I’ve had to adapt my kit somewhat: I use a fleece blanket that compresses well as a sleeping bag inner. The secret to staying warm is to create pockets of warm air all around your body, and a fleece blanket inside a sleeping bag does that well. It also means I have an easy-to-wash inner, which keeps the sleeping bag clean for longer. I was warm in my sleeping bag last night, with the only problem being coldness from the ground, and I know a simple closed-cell roll-up sleeping mat underneath the self-inflating one will fix that.

My tent, as I mentioned earlier, had the annoying problem of the flysheet touching the inner tent, and I fixed that by adding additional pegging points. That worked perfectly well last night, even when it rained quite heavily for a while. It also stops wind blowing underneath the flysheet.

The outdoor-leisure industry has been remarkably effective in their marketing, leaving the vast majority of people believing they need kit of such high quality, that someone trekking solo across Antarctica would be jealous, even when only camping in a formal campsite. There simply is no need to spend hundreds of Pounds just on a sleeping mat, and as my experience proves, you can get away spending far, far less.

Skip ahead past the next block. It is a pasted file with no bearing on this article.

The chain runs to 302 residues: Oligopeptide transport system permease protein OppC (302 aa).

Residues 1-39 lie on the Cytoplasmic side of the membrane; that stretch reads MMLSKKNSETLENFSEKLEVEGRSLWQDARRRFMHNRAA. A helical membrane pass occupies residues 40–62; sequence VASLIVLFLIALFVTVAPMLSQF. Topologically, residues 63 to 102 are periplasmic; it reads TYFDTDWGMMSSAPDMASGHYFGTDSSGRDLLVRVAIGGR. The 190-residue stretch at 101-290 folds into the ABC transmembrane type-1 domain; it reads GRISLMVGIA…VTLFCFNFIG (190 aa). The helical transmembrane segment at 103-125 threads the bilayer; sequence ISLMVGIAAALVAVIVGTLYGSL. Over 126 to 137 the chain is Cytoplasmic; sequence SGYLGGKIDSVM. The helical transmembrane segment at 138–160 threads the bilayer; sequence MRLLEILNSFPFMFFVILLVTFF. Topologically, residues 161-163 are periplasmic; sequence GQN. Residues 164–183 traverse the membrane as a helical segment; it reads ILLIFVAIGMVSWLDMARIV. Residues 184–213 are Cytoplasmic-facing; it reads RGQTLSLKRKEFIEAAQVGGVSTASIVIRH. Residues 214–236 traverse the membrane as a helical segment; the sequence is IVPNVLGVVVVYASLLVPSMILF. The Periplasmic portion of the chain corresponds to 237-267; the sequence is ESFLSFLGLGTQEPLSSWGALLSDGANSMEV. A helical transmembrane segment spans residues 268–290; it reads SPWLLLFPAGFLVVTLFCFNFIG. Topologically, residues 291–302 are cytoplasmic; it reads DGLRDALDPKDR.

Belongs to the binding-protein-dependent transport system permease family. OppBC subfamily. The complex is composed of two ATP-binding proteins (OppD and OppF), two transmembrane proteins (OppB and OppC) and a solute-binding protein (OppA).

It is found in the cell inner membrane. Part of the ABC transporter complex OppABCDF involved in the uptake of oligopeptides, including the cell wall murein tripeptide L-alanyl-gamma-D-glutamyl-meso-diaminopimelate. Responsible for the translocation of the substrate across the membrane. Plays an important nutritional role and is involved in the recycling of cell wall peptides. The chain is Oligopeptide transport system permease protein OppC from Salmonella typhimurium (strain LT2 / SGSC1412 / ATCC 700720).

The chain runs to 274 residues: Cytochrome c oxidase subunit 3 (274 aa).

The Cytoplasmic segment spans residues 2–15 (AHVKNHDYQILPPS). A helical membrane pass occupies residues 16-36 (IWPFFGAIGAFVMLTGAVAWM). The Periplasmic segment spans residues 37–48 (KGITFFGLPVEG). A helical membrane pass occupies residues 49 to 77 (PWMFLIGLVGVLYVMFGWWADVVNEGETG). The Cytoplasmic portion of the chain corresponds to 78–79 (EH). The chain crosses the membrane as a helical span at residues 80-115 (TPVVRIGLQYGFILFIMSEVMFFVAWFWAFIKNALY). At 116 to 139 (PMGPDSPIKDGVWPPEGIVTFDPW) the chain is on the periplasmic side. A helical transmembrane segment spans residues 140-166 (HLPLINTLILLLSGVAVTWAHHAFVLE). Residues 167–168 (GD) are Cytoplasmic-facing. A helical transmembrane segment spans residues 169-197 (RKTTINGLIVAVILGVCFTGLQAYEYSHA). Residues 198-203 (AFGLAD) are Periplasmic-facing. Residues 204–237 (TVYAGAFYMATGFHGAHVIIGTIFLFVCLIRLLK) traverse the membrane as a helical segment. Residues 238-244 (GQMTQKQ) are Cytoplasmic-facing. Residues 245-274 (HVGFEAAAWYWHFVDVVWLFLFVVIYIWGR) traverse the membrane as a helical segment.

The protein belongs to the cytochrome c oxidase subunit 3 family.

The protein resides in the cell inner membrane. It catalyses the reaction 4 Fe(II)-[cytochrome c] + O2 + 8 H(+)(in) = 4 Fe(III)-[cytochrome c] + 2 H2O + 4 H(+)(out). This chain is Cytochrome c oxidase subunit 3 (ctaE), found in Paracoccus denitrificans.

I’m no cold-weather camping expert, and I’m still learning about how different it is to the camping I’ve usually done, but I’m making progress. I’ll let you know how it goes once I finally get the chance to do some proper wild-camping, in the snow, but I’m confident my gear will be up to that now.

I’ll leave you with a last tip: no matter how good your panniers are, at very least, always pack your sleeping gear inside a waterproof bag. In my case, I use heavy-duty rubble bags. It doesn’t matter how good your cold-weather camping gear is, if your bedding and warm clothes somehow got wet, you’re in deep trouble.

Have a blast out there!

Cold-weather camping – a new frontier to me

2 thoughts on “Cold-weather camping – a new frontier to me

  1. You're going to laugh at my tent 🙂
    I bought it for £11, some ten years ago, in Tesco. This is pretty much it, but it seems they don't stock them any more: https://www.tesco.com/groceries/en-GB/products/294373380
    It's sold as a "2-man" tent, but those men must be tiny. I'm neither short, nor tall, and I have to sleep diagonally inside it. It's far from the smallest, when packed up, nor is it particularly light, but it's taken a beating over the years and is still going strong.